Personal finance can often feel like a very self-centered notion. It involves looking at one’s own financial state and figuring out how to maximize that state, almost within a bubble. Most of the practices intended to improve one’s financial state – frugality, better money management, debt reduction and elimination, better career choices – are pretty individualistic, too.
Because of that individual focus, personal finance can often feel disconnected from the broader world without any meaning beyond simply accumulating wealth. In other words, personal finance often has no spiritual component and, for many, that can make good personal finance practice something that’s very hard to integrate into their lives.
What Do I Mean By “Spirituality”?
Before we dig in further, let’s define exactly what I mean by spirituality. Many people inherently tie spirituality to the individual faith that they might practice, so it can be difficult to define spirituality in a faith-neutral way.
I tend to subscribe to a broad, faith-neutral definition of spirituality: a person’s search for meaning and connectedness to something bigger than themselves. Most individual faiths have a specific adaptation of that definition, usually revolving around acceptance of and connection with a particular deity that can either partially or totally provide that sense of meaning and connectedness, but that presence of a particular deity isn’t necessary to find spiritual meaning. Every person, regardless of religious belief, can find meaning and connectedness to something bigger than themselves through their life choices and life events.
It is often the more strict and narrow meanings of spirituality that cause the idea to be problematic with some. Taken in its broad sense – a personal search for meaning and connectedness to something larger than themselves – it becomes clear that spirituality is a journey that most humans share.
My Own Journey
I’m no different in this regard. For me, personal finance didn’t work until it became meaningful. When I looked at finances as solely about me and my future, it was very hard to make good long term choices. It wasn’t until I had a child that I began to be drawn out of that individualistic perspective.
Here was an infant, solely relying on me for his care. It was a huge responsibility dropped on my lap, one that didn’t really make sense to me until that day in the hospital when I held the little guy for the first time. He was so tiny and completely unable to do anything for himself – it was up to Sarah and I to keep him alive and then raise him up to become an independent adult.
To do that well, we had to really stop thinking of ourselves first and think of him first. What could we be doing to ensure that he has the best chance of becoming a happy and independent adult with a life full of opportunity?
This type of thinking inevitably spread to our finances, which were a mess at the time. Our son’s birth was the first strong nudge in that direction (though there were little rumblings before then, and there were certainly big nudges to come). In fact, most of the nudges to fix our finances came from things outside of ourselves and in a desire to find meaning in our lives.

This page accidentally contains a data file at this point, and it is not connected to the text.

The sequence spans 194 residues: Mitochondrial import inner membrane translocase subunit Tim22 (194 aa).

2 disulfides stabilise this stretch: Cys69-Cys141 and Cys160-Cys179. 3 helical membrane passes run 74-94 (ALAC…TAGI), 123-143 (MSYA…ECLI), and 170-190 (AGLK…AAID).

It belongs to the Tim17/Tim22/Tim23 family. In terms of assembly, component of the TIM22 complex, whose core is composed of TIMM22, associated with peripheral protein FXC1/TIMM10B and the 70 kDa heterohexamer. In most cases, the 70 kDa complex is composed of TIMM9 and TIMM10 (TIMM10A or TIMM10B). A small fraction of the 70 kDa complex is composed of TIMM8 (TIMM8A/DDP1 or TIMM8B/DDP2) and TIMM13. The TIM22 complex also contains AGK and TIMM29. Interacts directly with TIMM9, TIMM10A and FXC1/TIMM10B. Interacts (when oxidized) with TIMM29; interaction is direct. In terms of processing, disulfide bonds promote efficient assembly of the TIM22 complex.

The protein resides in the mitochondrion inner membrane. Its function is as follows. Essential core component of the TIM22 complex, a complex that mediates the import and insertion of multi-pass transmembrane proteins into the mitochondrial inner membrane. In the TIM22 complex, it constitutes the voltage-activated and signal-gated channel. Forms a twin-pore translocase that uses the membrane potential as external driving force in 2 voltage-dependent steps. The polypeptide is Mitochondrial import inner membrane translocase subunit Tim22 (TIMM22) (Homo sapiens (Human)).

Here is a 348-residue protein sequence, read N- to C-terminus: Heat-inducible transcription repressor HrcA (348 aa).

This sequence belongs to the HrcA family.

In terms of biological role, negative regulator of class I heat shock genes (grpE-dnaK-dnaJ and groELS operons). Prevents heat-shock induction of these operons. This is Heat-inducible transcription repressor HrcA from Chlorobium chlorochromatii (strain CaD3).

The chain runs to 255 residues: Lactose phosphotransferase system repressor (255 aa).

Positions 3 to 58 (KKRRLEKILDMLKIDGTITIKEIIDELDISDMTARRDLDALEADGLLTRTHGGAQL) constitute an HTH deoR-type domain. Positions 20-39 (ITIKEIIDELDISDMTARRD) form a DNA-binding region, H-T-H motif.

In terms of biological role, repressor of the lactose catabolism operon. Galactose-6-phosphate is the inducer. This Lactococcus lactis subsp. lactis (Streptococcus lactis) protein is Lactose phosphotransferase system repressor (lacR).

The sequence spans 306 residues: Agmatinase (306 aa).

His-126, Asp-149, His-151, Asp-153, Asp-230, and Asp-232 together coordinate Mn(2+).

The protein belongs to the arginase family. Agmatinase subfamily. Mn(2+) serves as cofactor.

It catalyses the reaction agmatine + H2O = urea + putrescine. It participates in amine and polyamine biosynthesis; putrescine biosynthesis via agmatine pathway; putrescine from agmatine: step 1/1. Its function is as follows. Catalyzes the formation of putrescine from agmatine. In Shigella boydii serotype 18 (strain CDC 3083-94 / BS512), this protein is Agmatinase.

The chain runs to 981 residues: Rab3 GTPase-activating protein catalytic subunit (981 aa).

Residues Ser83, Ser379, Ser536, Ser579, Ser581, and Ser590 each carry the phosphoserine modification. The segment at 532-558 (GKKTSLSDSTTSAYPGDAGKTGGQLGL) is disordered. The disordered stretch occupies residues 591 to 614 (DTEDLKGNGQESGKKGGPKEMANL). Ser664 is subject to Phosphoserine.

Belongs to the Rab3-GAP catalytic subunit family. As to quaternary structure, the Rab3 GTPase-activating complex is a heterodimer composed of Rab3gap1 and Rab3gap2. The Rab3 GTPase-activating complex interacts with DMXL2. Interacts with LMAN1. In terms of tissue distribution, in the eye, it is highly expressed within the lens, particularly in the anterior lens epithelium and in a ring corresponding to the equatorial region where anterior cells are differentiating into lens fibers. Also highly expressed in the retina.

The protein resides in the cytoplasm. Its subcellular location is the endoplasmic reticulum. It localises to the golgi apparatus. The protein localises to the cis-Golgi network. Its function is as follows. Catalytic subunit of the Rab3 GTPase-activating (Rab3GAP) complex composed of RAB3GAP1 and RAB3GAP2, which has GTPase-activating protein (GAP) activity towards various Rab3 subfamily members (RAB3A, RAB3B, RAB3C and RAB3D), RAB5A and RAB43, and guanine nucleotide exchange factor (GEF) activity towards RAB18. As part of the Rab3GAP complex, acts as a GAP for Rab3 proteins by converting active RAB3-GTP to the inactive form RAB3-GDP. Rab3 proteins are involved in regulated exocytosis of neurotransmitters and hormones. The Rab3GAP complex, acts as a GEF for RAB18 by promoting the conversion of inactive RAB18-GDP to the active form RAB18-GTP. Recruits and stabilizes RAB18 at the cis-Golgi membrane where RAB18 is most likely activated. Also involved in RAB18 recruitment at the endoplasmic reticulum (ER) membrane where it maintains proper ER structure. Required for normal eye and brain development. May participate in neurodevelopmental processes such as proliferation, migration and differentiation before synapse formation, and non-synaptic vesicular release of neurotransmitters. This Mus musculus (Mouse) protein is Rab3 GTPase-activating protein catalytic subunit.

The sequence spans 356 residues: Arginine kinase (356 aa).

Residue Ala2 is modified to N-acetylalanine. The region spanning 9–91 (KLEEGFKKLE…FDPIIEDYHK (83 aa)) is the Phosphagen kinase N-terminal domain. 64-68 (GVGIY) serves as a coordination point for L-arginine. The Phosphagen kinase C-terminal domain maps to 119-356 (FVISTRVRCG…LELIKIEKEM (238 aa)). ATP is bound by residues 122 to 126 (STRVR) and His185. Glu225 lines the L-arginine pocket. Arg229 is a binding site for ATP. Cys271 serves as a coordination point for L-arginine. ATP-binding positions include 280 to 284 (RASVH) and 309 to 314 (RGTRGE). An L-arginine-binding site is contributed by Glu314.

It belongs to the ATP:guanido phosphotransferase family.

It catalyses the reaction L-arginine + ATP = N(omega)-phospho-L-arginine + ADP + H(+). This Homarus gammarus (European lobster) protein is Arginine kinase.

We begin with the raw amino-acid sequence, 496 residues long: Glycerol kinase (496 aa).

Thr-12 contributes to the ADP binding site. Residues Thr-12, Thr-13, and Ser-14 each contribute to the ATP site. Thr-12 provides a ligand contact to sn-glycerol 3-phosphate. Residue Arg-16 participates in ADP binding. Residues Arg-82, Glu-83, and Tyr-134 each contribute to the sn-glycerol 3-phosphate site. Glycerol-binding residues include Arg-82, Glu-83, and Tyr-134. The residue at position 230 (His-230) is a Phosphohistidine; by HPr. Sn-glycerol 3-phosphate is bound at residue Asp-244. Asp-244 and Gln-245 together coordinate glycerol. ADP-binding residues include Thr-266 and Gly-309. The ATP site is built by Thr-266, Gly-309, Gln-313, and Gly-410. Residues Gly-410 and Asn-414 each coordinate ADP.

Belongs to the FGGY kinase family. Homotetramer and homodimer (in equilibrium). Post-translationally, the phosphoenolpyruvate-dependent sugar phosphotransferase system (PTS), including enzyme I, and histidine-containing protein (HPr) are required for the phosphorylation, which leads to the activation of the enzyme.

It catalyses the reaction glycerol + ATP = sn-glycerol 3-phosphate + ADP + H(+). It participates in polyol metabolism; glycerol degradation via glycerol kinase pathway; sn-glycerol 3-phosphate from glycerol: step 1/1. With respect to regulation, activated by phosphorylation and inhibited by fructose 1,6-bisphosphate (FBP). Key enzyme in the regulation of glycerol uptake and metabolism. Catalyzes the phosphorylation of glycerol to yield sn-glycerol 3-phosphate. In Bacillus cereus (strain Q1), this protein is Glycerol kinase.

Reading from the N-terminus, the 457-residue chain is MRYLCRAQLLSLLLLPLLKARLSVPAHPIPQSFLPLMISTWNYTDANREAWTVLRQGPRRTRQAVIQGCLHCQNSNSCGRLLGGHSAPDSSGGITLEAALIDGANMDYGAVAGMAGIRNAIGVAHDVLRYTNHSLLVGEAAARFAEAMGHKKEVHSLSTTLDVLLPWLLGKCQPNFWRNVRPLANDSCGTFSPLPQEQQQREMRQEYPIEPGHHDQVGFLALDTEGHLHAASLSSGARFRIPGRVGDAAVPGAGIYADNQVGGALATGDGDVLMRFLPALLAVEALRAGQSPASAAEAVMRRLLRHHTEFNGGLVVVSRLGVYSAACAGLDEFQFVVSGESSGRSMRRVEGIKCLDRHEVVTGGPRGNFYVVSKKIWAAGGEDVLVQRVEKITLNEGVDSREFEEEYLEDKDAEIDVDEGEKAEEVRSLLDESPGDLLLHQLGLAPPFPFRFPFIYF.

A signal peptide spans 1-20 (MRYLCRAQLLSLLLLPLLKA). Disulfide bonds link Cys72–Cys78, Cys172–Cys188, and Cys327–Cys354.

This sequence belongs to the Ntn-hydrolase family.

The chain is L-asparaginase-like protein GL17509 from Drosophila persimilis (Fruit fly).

Here are six key elements and practices of spiritual meaning that helped Sarah and I move toward and stick with better personal finance practices in our life – and, honestly, vice versa.
#1 – Reflection Doesn’t Require Spending
A core part of one’s spiritual journey is self-reflection. It’s time spent in meditation or prayer or journaling or study of religious and/or philosophical texts. It’s that type of reflection that often leads people to a much greater understanding of who they are, why they’re here, what their place is in the world, and what their connection is to the world around them.
The thing is, such spiritual practices do not require any spending at all. You might need a few notebooks, and you might want to pick up your own copy of a religious or philosophical text so that you can mark it as you’re studying it, but the cost of such things isn’t very much in the big scheme of things. You don’t need spiritual “retreats” or anything like that in order to figure things out. You just need reflection, and reflection is something you do, not something you buy (which is a theme I’m going to return to later).
If you want to start seeking a deeper meaning to life and a deeper connection to the world around you, start with a simple daily practice of meditation or prayer. Set aside five minutes each day to simply close your eyes and pray, or if you prefer a secular practice that achieves similar effects, just meditate. I find that it’s really helpful to just focus on a single small thing with my eyes closed – perhaps a single line of prayer or a key quote or phrase or even just my own breathing. That’s a simple practice you can do anywhere at no cost whatsoever that has a pretty positive impact, especially over time and extensive repetition.
If you want more, try journaling. I like to do “three morning pages,” where I just open a notebook and start writing about whatever’s foremost on my mind until three pages are filled. The only cost here is a cheap notebook and a writing utensil.